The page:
Histological images provide tissue-specific context information for cancer prognosis, categorization, and treatment strategy. Establishing an automatic image processing pipeline would significantly reduce turnaround time of biopsy reports and allow medical doctors make critical decisions in time. Moreover, digital image processing would also enable unbiased quantitative analysis on tumor histology, in contrast with traditional histologic diagnosis by pathologists. The challenge of such analyses lies in that each tumor slide contains hundreds of thousands of objects — tumor cells, immune cells, blood vessels, etc. In order to grasp the context information of the tumor microenvironment, it is essential to incorporate the spatial information of objects and structures. For example, the distances between objects could help creating spatial clusters, representing tissue chunks composed of different proportion of various cells. Utilizing the Spatial Spark library we achieved such task and generated spatial relations of objects in each tumor slide and between tumor slides of the same patient. Spatial relations helped to quantify traits of the tumor microenvironment, and opened a new area for research, which links image-based tumor microenvironment information to prediction of treatment response.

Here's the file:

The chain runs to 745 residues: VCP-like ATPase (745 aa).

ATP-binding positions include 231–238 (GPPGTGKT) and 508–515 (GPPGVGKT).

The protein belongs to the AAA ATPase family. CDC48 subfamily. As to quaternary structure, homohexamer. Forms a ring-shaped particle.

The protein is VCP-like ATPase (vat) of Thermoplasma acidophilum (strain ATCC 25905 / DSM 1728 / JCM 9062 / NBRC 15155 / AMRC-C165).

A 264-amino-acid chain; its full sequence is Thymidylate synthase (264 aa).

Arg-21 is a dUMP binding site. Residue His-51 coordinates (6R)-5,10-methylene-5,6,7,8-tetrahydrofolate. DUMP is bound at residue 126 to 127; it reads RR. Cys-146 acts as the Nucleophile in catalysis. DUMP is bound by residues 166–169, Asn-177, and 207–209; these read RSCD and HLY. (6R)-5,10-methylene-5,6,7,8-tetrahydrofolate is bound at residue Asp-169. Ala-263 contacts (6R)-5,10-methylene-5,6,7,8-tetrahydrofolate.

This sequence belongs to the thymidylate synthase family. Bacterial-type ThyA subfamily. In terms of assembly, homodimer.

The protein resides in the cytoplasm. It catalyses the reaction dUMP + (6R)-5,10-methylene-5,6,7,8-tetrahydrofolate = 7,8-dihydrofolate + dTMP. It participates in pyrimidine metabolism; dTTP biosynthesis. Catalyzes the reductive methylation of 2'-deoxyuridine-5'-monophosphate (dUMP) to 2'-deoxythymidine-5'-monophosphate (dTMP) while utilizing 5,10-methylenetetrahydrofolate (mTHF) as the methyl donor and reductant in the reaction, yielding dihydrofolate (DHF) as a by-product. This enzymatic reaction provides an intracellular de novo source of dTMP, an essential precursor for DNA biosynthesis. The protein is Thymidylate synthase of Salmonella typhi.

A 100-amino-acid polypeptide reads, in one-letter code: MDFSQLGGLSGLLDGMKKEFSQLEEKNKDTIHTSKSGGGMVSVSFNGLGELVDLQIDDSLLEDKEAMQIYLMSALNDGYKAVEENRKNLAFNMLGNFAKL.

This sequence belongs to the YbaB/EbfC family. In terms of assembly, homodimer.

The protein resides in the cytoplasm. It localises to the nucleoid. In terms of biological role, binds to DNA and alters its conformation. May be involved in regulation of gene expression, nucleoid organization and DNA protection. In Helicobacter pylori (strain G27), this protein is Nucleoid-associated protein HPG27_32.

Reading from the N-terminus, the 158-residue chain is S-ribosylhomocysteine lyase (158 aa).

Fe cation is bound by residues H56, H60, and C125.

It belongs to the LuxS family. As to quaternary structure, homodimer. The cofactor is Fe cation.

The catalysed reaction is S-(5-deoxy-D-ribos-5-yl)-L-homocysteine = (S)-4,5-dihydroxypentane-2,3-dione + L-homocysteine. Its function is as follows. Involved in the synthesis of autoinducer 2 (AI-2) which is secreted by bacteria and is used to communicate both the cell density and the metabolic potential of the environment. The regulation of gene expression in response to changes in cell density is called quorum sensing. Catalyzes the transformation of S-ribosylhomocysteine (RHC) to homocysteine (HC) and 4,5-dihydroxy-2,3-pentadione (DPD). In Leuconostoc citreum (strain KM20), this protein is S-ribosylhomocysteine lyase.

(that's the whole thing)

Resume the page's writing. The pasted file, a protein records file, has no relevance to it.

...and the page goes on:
Wei-Yi Cheng is a data scientist at Pharmaceutical Research and Early Development Informatics, Roche Innovation Center New York. He specialized in integrated molecular data analyses with concentration on disease risk and prognosis prediction. At Roche, he is utilizing Spark and other tools from Hadoop ecosystem to provide data-driven solutions for drug projects. Wei-Yi received his Ph.D. degree in Electrical Engineering from Columbia University in the City of New York, where his research focused on development of genome-scale data mining algorithms for biological discovery and predictive modeling.